Does the Weather Really Affect Your Knee Pain?

Blogs, / By Shi Qi Yap

Have you ever had your grand parent tell you that it’s going to rain tomorrow because their knee is acting up? It always amazes me that their prediction is usually quite accurate. But will a change of climate really affect knee pain?

What does the research say?

Though we say knee pain, the actual condition in question here is arthritis. So the question becomes, does weather affect arthritic pain? The research behind this is inconclusive at best. The result of a recent study says that temperature doesn’t actually play a big role in arthritic knee pain. Humidity is more likely to be the one that affects how one’s arthritic knee pain feels.

It should be noted, that the result is inconclusive because depending on whether someone has osteoarthritis or rheumatoid arthritis, the result becomes contradictory with rheumatoid arthritis patients reporting more pain with lower temperatures while osteoarthritis patients don’t.

How weather affects knee pain

If weather does indeed affect knee pain, these are possible explanations for it:

  • Our bones. cartilages, and other tissues shrink or expand depending on air pressure, humidity and temperature. This can change the pressure in the joints and cause knee pain.
  • Low temperatures cause the fluid in the joint to be thicker and that may cause lubrication of your joints to be less efficient, leading to more pain.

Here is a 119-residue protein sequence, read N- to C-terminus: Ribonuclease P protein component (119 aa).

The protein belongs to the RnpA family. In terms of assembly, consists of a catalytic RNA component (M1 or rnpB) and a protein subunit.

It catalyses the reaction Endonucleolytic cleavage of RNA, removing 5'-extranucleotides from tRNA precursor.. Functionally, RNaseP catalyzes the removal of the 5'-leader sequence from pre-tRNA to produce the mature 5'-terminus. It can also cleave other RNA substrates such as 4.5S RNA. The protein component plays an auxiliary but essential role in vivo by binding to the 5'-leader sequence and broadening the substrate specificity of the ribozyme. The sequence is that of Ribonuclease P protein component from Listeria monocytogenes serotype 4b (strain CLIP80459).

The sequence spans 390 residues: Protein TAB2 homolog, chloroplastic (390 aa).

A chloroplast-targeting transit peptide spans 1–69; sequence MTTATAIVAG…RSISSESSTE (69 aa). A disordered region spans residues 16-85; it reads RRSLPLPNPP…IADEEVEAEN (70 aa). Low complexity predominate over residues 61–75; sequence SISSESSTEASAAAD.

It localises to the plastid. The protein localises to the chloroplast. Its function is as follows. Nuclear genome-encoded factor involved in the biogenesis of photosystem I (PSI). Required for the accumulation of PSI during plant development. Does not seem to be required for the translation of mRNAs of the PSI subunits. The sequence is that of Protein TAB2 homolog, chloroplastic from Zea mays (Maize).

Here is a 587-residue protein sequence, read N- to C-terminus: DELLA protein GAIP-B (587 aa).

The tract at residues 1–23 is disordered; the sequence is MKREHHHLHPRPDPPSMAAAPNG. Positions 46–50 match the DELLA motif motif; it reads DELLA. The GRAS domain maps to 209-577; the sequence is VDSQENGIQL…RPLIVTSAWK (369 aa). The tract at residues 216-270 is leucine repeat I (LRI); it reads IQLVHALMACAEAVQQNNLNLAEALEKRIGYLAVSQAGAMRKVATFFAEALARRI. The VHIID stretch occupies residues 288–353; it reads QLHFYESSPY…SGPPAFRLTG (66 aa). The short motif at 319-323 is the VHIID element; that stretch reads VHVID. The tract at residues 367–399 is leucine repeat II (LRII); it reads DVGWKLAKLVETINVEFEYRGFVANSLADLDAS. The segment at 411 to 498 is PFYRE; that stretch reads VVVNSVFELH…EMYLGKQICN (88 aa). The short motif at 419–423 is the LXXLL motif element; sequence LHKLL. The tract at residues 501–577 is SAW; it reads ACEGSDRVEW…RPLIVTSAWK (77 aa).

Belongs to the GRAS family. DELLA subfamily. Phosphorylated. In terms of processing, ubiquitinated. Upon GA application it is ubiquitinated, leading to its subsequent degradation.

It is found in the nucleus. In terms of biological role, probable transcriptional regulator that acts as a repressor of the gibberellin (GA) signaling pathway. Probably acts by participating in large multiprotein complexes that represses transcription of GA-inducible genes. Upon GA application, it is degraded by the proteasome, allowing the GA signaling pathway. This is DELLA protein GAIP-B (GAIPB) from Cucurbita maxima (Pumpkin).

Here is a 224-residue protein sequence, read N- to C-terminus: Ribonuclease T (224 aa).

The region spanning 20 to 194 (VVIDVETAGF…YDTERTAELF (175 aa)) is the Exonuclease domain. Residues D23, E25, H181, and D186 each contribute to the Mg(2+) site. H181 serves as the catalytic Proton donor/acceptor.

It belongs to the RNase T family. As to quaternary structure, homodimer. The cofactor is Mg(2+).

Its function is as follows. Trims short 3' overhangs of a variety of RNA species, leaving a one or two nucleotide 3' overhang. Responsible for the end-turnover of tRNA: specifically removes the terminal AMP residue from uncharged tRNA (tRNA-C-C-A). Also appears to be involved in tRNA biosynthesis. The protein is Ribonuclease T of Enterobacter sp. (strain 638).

• Low temperature and rainy weather may lead you to move less. Less movement have been shown to cause more stiffness and pain in your joints.

What can i do?

There are a few things that you can try. If you’re lucky enough to live in a house with a bath, taking a hot bath when the temperature drops is recommended. You can also get some medications from your doctor to help with inflammation. Last but  not least, keeping a healthy weight goes a long way to reduce knee pain in general when you have arthritis.

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Winsen Citra
Principal Physiotherapist

Winsen graduated from University of Melbourne in 2012. He worked in organisations of various sizes such as Singapore General Hospital, Pain Relief Practice, and Physioclinic before working at Elevate Physiotherapy. He specialises in sports and musculoskeletal injuries and has worked with athletes of various sports such as fencing, dancing, dragon boating, and cycling.

In his spare time he enjoys singing and playing chess.